Presentation is loading. Please wait.

Presentation is loading. Please wait.

25 October 2002Geneva1 Plant variety rights - The Breeders Exemption Tim Roberts © 2002.

Similar presentations

Presentation on theme: "25 October 2002Geneva1 Plant variety rights - The Breeders Exemption Tim Roberts © 2002."— Presentation transcript:


2 25 October 2002Geneva1 Plant variety rights - The Breeders Exemption Tim Roberts © 2002

3 25 October 2002Geneva2 Topics for discussion Why a special IP system for plants? The Breeders Privilege under PVP Essentially derived Other restrictions on breeding

4 25 October 2002Geneva3 We need IP for plants To recognise and encourage work of plant innovators To allow recovery of investment –breeding takes much time and money –products are easily copied

5 25 October 2002Geneva4 Without IP Breeding must be done by public bodies (eg Governments) Governments fallible Lose benefits of –self-interest ( ) –competition –diversity

6 25 October 2002Geneva5 Why PVP? Patents are the standard way of protecting technical developments Do we need a separate system? Entia non sunt multiplicanda sine ratione - William of Occam –true of both natural and man-made laws

7 25 October 2002Geneva6 Problems of patenting Can (should?) organisms be patented? –You cant invent life, only discover it –Its immoral - intrinsically or in consequences –Breeding is not reproducible Arent new varieties obvious? Are the rights of the patentee appropriate? –Too weak - or too strong?

8 25 October 2002Geneva7 UPOV Sui generis system –Provided a new right to protect specific varieties - not a patent –Because it is not a patent, the variety: need not be inventive (non-obvious), just distinct need not be reproducible - just stable written description not essential –Rights over the variety are not so strong as a patent would give problems of ethics, and monopoly, reduced

9 25 October 2002Geneva8 Is UPOV still needed? Organisms now patentable –TRIPs says so - but plants dont have to be. –Need for written description supplemented by deposit BUT –Many varieties still thought obvious –continuing controversy over appropriate rights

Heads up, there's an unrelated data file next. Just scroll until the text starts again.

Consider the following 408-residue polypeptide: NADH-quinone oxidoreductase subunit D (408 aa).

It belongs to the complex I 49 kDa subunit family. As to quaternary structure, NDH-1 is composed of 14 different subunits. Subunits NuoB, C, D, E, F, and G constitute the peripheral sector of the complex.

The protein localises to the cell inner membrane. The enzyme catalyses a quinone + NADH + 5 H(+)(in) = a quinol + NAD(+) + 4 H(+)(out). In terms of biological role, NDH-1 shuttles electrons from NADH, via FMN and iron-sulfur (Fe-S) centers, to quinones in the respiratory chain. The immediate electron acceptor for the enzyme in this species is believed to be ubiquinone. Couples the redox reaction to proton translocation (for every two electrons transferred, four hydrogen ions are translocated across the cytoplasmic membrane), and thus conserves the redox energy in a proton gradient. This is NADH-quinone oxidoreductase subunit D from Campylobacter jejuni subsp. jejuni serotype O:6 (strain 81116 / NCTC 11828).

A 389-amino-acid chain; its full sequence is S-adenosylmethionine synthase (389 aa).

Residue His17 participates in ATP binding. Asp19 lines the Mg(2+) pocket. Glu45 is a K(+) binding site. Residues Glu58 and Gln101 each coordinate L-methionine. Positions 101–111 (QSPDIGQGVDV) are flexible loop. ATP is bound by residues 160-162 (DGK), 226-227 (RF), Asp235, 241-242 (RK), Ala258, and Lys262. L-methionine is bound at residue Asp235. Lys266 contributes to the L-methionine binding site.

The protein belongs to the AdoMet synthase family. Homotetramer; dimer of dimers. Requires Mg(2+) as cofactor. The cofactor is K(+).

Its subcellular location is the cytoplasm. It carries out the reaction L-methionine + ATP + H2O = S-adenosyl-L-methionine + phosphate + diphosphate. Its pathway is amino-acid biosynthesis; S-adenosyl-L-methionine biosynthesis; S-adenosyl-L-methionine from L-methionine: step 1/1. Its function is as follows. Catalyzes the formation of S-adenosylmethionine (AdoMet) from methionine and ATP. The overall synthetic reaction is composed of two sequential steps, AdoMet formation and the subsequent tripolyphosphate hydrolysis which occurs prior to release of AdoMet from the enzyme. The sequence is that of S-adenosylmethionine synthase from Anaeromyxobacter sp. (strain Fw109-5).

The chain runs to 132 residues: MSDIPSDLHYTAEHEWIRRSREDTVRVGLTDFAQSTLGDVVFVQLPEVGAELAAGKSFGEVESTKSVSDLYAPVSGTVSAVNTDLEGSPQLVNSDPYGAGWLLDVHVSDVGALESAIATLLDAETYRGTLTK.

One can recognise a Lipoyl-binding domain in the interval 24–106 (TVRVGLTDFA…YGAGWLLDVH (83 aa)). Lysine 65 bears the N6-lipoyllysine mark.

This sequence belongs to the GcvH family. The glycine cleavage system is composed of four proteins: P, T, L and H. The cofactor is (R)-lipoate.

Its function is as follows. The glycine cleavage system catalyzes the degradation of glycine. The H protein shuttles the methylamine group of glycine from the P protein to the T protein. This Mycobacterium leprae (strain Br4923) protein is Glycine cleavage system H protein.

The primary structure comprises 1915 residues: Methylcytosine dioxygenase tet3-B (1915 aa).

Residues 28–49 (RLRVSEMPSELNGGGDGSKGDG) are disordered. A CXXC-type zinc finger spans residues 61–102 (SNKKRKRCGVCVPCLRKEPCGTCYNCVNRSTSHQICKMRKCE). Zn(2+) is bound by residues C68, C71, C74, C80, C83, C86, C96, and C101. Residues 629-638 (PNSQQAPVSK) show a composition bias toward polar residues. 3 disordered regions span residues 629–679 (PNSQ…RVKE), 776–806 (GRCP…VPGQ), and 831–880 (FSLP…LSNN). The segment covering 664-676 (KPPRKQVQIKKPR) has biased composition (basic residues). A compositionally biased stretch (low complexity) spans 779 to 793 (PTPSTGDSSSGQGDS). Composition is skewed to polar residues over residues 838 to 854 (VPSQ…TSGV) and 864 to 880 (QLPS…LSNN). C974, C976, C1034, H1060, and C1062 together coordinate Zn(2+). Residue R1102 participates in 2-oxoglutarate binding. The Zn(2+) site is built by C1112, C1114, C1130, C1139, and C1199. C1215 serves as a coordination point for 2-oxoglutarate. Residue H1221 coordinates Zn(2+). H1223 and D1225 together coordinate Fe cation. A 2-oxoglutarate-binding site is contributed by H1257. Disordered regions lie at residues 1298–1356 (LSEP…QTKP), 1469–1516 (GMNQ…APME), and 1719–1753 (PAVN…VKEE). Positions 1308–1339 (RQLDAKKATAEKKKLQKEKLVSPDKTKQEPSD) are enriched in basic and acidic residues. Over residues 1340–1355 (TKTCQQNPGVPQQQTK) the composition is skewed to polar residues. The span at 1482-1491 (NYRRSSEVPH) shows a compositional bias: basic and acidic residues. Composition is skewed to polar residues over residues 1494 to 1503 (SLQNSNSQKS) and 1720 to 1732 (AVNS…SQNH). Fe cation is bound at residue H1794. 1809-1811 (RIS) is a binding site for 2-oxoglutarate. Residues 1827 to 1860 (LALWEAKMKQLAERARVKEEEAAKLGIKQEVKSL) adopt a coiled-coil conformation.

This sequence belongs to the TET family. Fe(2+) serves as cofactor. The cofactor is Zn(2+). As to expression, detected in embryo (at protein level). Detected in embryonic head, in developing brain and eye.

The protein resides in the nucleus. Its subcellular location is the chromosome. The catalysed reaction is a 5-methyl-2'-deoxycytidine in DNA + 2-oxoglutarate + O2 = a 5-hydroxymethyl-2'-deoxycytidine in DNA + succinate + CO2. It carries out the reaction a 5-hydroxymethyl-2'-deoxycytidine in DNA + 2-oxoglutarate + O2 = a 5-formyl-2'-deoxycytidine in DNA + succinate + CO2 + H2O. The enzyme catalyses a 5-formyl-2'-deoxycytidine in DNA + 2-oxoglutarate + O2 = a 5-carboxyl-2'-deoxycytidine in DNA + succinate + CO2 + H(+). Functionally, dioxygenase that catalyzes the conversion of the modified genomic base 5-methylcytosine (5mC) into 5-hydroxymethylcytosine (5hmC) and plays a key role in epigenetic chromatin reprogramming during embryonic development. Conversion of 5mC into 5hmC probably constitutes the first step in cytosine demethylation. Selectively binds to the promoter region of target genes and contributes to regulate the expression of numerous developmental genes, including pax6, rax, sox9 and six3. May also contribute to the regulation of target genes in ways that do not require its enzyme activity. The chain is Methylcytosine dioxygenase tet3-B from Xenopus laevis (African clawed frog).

10 25 October 2002Geneva9 UPOV system Designed specifically to protect the work of breeders Takes account of users needs Specifically reserves rights for further development

11 25 October 2002Geneva10 Freedom to develop - PVP Important purpose of IP is to promote technical advance –To promote the progress of science and useful arts.. (US Constitution, Art 1, s.6) Most patent laws have research exemption Breeders traditionally work by incremental improvement of existing materials Must be free to continue

12 25 October 2002Geneva11 Research Exemption in PVP The Breeders Privilege UPOV 91, Art 15(1) (1)(Compulsory exceptions) The breeder's right shall not extend to (i)acts done privately and for non-commercial purposes, (ii) acts done for experimental purposes and (iii)acts done for the purpose of breeding other varieties, and, …[derived varieties aside], acts...[of commercial exploitation].. in respect of such other varieties. It is never an infringement of a PVP to use the variety for further breeding. It is generally not an infringement of a PVP to exploit or sell the new variety bred. Exception for essentially derived varieties

13 25 October 2002Geneva12 Essentially derived varieties Varieties are by definition distinct from each other Under UPOV 1978, no registered variety could infringe another ( repeated use aside ) So very similar varieties were registered GM technology made this worse - single gene differences So UPOV 1991 extended protection to essentially derived varieties (Art 14.5)